Last night I received an email from the Siggraph Student Volunteer Program saying that I have been selected to be a volunteer. Siggraph is the “world’s largest, most influential annual conference and exhibition in computer graphics and interactive techniques.” It shows the latest technical achievements, research results, art, screening, and “commercial exhibits displaying the industry’s current hardware, software, and services.”
This conference is five days long and, this year, is held in Los Angeles.
Photo Credit: img.gifamerica.com
I first heard of this conference from one of my relatives who attended it a long time ago. She told me that the movie “Jurassic Park” was screened at the conference before it was in theaters. This movie was one of the first movies that used realistic visual effects and it amazed the movie industry.
I want to be part of this conference because it brings people together from both science and art fields – they collaborate and it benefits both fields. It also is related to my studies next year at CSUN’s department of Cinema and Television Arts. The Student Volunteer program is impacted, so I am very lucky to have been offered this position and am very excited to attend it.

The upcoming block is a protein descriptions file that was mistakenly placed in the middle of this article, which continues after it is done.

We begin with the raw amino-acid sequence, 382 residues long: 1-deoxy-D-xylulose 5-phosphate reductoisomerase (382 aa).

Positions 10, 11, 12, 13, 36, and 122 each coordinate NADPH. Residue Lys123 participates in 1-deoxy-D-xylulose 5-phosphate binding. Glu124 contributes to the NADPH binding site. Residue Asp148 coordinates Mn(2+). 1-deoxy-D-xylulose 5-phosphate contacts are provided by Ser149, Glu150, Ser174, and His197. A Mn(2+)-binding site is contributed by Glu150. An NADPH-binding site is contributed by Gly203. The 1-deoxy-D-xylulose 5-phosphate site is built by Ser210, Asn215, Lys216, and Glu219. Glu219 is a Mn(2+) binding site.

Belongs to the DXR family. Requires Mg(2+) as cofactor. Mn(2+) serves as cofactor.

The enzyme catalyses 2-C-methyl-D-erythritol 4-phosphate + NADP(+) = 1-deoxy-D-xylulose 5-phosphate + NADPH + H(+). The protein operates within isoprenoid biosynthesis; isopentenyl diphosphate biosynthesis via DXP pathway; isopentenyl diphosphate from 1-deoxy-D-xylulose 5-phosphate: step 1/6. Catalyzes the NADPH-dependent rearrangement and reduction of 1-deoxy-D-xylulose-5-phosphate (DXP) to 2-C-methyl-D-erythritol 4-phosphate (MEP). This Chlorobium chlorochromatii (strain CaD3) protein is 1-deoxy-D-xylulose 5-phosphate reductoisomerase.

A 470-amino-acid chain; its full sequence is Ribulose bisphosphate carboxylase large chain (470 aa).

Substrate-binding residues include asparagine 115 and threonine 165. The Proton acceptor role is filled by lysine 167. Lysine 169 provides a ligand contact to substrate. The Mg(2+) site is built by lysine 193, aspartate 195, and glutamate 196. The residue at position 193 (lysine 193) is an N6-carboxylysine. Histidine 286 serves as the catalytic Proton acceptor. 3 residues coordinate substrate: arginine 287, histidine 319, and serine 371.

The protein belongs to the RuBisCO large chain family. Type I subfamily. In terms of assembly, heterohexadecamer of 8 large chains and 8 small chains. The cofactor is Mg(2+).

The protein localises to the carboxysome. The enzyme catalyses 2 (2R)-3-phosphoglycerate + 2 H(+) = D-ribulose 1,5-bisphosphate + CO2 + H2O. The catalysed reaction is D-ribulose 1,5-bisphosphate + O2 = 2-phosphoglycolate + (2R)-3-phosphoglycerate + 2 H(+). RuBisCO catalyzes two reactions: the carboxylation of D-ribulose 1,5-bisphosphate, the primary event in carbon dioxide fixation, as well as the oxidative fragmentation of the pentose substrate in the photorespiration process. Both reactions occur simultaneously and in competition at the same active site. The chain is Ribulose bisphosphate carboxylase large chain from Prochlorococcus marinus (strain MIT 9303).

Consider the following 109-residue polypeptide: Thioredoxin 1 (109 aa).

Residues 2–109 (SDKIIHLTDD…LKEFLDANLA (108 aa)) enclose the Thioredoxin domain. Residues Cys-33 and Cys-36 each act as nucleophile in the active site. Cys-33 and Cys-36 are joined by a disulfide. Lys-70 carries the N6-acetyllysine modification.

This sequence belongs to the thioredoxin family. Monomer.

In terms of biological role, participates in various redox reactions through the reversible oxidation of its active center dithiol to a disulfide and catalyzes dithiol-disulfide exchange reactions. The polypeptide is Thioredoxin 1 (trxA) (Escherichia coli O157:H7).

During the election, one of President Trump’s big promises to his voters was his “100 Day Plan”. He vowed to do quite a few significant things during his first 100 days, and even released an outline of what those things would be. This Saturday, the 29th, will mark the end of Trump’s first 100 days, and though he stated that his presidency has accomplished more in the first few months of office than any other, that’s probably (definitely) not the case.
These are a few actions Trump promised he would accomplish by Saturday:
Propose a Constitutional Amendment to impose term limits on all members of Congress
Instate a 5-year ban on White House and Congressional officials becoming lobbyists after they leave government service
Cancel billions in payments to U.N. climate change programs and use the money to fix America’s water and environmental infrastructure